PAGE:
There was a four-paragraph Associated Press story the other day that essentially said that the status quo remains unchanged in MLB’s two-decade kabuki dance with Pete Rose.
ST. LOUIS – Pete Rose’s application for reinstatement remains under review – 12 years after he submitted it.
The career hits leader agreed to a lifetime ban from baseball in 1989 after an investigation concluded he bet on the Cincinnati Reds to win while he was manager of the team.
Baseball commissioner Bud Selig said Tuesday he still is examining it and did not provide a timetable for a decision.
Rose met with Selig in November 2002. His effort to gain reinstatement appeared to falter after he admitted in his 2004 autobiography, “Pete Rose: My Prison Without Bars,” that his previous gambling denials were false.
I don’t know about you, but the idea that Selig is still “examining” Pete’s petition for reinstatement looks more like an Onion headline than anything else. If the truth is really that Pete will not be reinstated as long as Bud Selig holds the gavel, then it would makes us all feel more like adults if somebody actually indicated as much.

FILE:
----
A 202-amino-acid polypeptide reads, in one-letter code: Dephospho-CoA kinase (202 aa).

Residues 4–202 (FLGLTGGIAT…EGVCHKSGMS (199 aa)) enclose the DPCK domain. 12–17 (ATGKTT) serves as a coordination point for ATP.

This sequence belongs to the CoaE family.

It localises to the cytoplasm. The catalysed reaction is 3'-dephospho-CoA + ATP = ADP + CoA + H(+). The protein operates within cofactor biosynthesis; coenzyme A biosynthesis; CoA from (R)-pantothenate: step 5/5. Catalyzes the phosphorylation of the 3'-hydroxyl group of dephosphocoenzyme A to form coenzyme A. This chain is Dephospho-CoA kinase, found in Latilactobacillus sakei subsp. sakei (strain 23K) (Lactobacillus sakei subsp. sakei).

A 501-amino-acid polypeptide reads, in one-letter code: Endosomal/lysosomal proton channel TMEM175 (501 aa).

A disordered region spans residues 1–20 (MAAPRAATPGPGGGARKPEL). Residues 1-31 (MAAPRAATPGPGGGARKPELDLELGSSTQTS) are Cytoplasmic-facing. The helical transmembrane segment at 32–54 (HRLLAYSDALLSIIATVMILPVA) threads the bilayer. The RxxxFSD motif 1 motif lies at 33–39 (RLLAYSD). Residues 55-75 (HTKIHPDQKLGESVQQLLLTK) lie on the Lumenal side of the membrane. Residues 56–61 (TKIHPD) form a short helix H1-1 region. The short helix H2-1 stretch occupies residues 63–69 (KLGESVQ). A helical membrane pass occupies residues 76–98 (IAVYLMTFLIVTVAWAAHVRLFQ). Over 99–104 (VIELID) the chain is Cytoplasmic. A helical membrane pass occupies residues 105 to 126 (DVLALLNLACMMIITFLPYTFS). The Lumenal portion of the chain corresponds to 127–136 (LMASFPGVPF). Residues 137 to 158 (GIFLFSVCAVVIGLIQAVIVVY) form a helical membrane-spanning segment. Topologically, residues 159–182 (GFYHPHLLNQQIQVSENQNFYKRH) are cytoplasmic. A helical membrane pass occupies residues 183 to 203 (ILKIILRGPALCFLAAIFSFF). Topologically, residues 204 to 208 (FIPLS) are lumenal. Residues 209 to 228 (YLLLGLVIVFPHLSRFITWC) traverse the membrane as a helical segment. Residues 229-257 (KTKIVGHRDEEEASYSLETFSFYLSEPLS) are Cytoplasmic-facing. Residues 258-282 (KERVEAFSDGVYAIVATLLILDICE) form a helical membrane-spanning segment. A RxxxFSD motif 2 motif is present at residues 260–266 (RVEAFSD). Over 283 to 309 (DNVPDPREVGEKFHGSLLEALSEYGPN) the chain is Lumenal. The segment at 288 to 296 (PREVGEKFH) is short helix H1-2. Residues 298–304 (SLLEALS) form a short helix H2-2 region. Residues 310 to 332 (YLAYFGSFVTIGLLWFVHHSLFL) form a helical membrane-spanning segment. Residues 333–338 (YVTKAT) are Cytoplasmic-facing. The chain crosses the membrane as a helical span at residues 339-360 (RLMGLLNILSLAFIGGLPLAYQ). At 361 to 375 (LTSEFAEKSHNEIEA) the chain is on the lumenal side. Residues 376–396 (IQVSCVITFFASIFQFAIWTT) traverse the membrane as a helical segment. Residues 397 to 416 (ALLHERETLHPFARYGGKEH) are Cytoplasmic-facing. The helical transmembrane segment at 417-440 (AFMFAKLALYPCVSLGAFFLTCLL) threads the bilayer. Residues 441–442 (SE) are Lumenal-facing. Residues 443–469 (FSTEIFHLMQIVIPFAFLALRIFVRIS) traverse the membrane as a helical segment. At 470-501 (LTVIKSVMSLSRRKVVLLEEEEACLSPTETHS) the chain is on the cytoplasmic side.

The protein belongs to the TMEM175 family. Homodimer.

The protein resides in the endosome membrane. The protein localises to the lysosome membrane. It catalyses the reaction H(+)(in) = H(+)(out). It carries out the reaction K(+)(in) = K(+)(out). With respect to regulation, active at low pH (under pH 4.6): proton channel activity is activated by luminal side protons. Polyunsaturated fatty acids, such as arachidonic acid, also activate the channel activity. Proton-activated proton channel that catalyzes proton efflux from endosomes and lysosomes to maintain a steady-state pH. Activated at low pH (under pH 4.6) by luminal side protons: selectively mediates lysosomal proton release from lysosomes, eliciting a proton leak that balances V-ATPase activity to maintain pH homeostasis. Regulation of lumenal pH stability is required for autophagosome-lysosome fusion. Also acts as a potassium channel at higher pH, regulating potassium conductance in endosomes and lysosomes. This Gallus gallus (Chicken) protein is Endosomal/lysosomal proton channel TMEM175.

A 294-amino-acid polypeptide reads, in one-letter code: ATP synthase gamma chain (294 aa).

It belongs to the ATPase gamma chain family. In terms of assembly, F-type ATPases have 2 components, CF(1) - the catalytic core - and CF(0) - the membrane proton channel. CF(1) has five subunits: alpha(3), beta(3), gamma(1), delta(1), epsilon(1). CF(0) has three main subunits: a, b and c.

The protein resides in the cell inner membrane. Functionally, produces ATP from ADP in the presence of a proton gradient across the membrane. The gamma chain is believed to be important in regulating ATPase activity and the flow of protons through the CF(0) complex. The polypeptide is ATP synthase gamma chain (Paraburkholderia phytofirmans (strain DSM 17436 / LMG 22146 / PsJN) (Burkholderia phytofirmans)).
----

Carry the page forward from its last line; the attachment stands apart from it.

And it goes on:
Though I am sure it was unintended, I also got a chuckle out of the last paragraph that noted his “effort to gain reinstatement” faltered after it turned out that Rose had actually been, gasp!, lying about the betting on baseball thing for 15 years. Do we really suppose there was anyone in the Commissioner’s office startled by Pete’s admittedly long-ovedue admission?
I am sure it’s hardly good form to suggest such a thing, but it says here that lying repeatedly to Pete Rose is only slightly less disagreeable than having Pete Rose lying repeatedly to the entire Western Hemisphere.
I always figured it was the lying part that aggravated the average fan the most about the Pete Rose case, so it’s more than a little ironic to punish his transgression with more lying from another direction.